Tutorial 4B - Reactance of a Capacitor

Learning Objectives

To understand the concept of reactance in a capacitor.

To explain how the reactance decreases with increasing frequency.

To recognise and use the equation:

Key Questions

How do we explain how a capacitor allows AC to flow?

What is reactance?

How do we measure reactance?

Reactance of a Capacitor

If we connect a capacitor in series with a bulb and change the frequency, we notice that:

1.      At low frequencies, the bulb in series with the capacitor glows;

2.      As we increased the frequency, the bulb became brighter.

3.      It allowed AC to pass.


It was as if the capacitor had a kind of “resistance”.


Now we know that anything with a resistance allows current to flow, but a capacitor cannot allow current to flow because it has a layer of insulating material between the plates.  Without that insulation, the capacitor would be useless.  The resistance of all capacitors can be considered to be infinite.


So how did the bulb light up?  Consider a capacitor that has a capacitance C, charged up to a voltage V, and has a charge Q on it.  We know that current is given by the equation:

The triangular symbol D is “Delta”, a Greek upper-case letter ‘D’.  It is the physics code for “change in”.


For an instantaneous value of current, we can say that:

Since Q = CV, we can also write:

The point of this is that if the frequency is low, the instantaneous current is low.  If the frequency is increased, the time interval, dt, gets smaller.  As it’s the denominator (i.e. downstairs in the fraction), the instantaneous current gets bigger.  So the bulb lights up as the frequency increases.



This brings us on to the reactance of a capacitor.  Reactance in the simplest terms is the equivalent resistance that results from a given frequency.  Reactance is more formally defined as:


the ratio of the potential difference to the current in a capacitor circuit.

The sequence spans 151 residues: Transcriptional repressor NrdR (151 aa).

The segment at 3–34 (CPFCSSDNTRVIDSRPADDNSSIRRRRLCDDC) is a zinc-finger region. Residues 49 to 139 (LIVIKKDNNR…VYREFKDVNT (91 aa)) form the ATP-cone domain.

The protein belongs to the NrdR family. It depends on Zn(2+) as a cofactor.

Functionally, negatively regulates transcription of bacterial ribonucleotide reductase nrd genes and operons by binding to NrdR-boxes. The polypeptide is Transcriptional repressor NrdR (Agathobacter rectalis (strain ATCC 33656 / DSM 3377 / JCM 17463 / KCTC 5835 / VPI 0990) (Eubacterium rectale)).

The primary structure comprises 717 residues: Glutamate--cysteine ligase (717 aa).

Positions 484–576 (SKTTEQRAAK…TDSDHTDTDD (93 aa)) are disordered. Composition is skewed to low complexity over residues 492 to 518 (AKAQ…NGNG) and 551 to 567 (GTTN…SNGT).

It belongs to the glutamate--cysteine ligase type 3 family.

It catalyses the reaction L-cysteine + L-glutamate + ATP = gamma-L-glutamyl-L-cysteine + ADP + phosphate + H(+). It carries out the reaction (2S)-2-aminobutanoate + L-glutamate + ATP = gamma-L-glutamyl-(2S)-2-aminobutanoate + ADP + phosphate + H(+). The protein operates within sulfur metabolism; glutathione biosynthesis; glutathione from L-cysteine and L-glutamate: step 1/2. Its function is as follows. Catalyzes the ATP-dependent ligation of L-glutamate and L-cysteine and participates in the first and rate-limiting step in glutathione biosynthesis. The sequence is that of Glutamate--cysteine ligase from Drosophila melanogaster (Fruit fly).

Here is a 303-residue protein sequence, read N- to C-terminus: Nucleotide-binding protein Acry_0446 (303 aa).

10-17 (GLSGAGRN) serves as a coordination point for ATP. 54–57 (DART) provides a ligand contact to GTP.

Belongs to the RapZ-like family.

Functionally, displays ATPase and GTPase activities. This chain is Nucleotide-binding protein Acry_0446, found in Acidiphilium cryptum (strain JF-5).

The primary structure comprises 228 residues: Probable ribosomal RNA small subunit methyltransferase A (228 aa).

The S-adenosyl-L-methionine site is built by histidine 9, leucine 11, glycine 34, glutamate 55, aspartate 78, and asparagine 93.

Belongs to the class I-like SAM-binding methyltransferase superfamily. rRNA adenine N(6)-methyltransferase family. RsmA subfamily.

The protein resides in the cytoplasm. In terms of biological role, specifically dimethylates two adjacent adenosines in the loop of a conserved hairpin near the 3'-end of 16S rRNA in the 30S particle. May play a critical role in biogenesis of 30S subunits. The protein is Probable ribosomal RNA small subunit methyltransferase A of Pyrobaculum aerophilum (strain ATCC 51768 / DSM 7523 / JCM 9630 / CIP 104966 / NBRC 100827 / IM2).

Note that the phrase “flowing through” is not used.


Reactance has the physics code XC and has the units Ohms (W).  So we can write an equation:



However we haven’t mentioned the frequency, f.  We can also refer to the angular velocity, w, which is directly proportional to the frequency.  We know that the reactance is frequency dependent.




  Remember that current does not flow through a capacitor.  There is an insulating layer.

Question 6

   Discuss whether a capacitor would allow a constantly changing unidirectional current to pass.


Question 7

When we talk about the definition of reactance, we do not use the idea of a current flowing through the capacitor.  Why not?


Question 8

How do we know that reactance is frequency dependent?



Equation for the reactance of a capacitor

Look at this circuit:

For a capacitor of capacitance C connected to a voltage source with a frequency f, the reactance, XC is given by:




If you want to see the derivation of this equation, please click HERE to go to the extension.  Or you could press the Extension button on the bottom of this page.


Question 9

       A 10 mF capacitor has a reactance of 320 W

       (a) Show that the frequency of the AC supply is about 50 Hz;

  (b) Calculate the reactance at 1000 Hz.



If we plot reactance against frequency, the graph is curved.  It is a hyperbola, showing a y = 1/x relationship:



If we plot reactance against 1/frequency, we should get a straight line, going through the origin:



This graph was plotted using data from a real experiment.  The dotted line shows an idealised straight line, but the data are not that far off the ideal.




Tut 4 A

Tut 4 C